Visited the regional Central Bank office today. High point of the visit: money distribution.
The Congolese franc trades at about 900 to the dollar. However, the largest note is the 500 franc -- about 55 cents. So, large purchases require great masses of cash. On Kinshasa's street of the moneychangers -- universally known as "Wall Street" -- one can see the changers sitting beside piles of cash, the notes assembled into bricks, the bricks piled high in stacks.
The regional central bank was like that, only more so. Besides Lubumbashi, Katanga Province has five or six towns large enough to have banks. And each town gets a shipment of cash every sixty days. Depending on the size of the town, the shipment will weigh between half a ton and six or seven tons of money.
Since the roads have pretty much collapsed, the cash is sent by air. The bank puts the money into large metal lockers -- about the size and shape of an old-fashioned steamer trunk -- and loads them onto one of the little propellor planes run by Congo's many local air services. The cash, along with a manager and several security guards, is then flown to the town and distributed to the local banks.
Today was not a delivery day, unfortunately, but I did get to see a pile of cash waiting for the next one. It was a mass of neatly stacked note-bricks, about two feet by three by six. A single bored looking clerk sat in a chair, watching the pile to make sure nobody wandered off with it. Nearby, several men -- clerks? Guards? -- were slumped around a long table, heads down, asleep. The building was a long concrete shed without air conditioning. Mosquitos danced in the sweltering air.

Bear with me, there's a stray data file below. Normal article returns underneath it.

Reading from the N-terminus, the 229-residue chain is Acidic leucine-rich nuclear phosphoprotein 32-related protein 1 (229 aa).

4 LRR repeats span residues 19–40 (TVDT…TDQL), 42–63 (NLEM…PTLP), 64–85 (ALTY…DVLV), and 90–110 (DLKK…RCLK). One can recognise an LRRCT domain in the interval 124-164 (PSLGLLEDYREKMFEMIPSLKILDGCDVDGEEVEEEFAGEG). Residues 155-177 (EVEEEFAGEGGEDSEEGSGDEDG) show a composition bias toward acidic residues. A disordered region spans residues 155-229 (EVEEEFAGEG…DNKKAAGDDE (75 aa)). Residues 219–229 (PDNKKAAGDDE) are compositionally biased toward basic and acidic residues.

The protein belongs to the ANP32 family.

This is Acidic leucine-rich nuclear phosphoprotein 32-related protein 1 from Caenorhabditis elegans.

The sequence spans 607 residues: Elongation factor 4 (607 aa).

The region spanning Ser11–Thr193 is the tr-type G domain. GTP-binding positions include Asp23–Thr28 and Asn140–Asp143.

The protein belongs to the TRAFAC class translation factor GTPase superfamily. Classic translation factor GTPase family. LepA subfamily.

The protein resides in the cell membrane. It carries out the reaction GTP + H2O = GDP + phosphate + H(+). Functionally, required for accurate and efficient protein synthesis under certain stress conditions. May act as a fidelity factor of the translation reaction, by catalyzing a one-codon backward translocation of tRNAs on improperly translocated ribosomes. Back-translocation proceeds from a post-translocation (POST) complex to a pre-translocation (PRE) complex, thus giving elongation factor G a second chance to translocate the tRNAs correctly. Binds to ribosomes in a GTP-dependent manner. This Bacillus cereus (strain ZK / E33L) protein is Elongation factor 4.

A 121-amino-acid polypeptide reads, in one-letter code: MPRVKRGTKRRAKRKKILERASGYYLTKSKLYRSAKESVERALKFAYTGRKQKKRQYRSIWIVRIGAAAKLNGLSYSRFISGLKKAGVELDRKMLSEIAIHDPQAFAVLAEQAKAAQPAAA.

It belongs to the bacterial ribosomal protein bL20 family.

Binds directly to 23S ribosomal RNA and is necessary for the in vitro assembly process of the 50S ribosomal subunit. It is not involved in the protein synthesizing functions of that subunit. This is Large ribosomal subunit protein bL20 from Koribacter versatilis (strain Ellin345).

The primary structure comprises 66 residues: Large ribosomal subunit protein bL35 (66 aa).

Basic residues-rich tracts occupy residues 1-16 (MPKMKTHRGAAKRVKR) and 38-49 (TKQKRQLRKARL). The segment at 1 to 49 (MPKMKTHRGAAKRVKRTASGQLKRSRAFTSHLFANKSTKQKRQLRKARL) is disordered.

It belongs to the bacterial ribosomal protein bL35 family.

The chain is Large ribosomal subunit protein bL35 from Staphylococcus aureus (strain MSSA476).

Depending on the denominations, I'd guess there was around a million dollars there. Maybe two million? It was impressive to look at. But on the other hand, it wasn't very much cash for two months supply to a city of half a million people.
Money shortage in the sense of physical shortage of actual cash is almost never a problem in the developed world, but it's a huge issue in Africa. Only the larger towns have banks. Smaller towns and villages tend to run a trade deficit with the bigger towns -- they import more than they export, if you like. So cash tends to flow out of the villages into the bigger towns. If your town doesn't have a bank, it can be quite difficult to lay your hands on large amounts of cash money. Notes tend to circulate until they are literally disintegrating. Even so, millions of Congolese never see more than a few dollars at a time. People work around it with credit and barter -- "on se debrouille", one gets by somehow, the Congolese national motto -- but it's still a huge problem.
There's also the partial dollarization of Congo's economy. But that deserves a post of its own.
Leaving the central bank, I walked past several hundred of the metal lockers. Battered and rusty, they were sitting in piles in the parking lot, waiting for their next flight.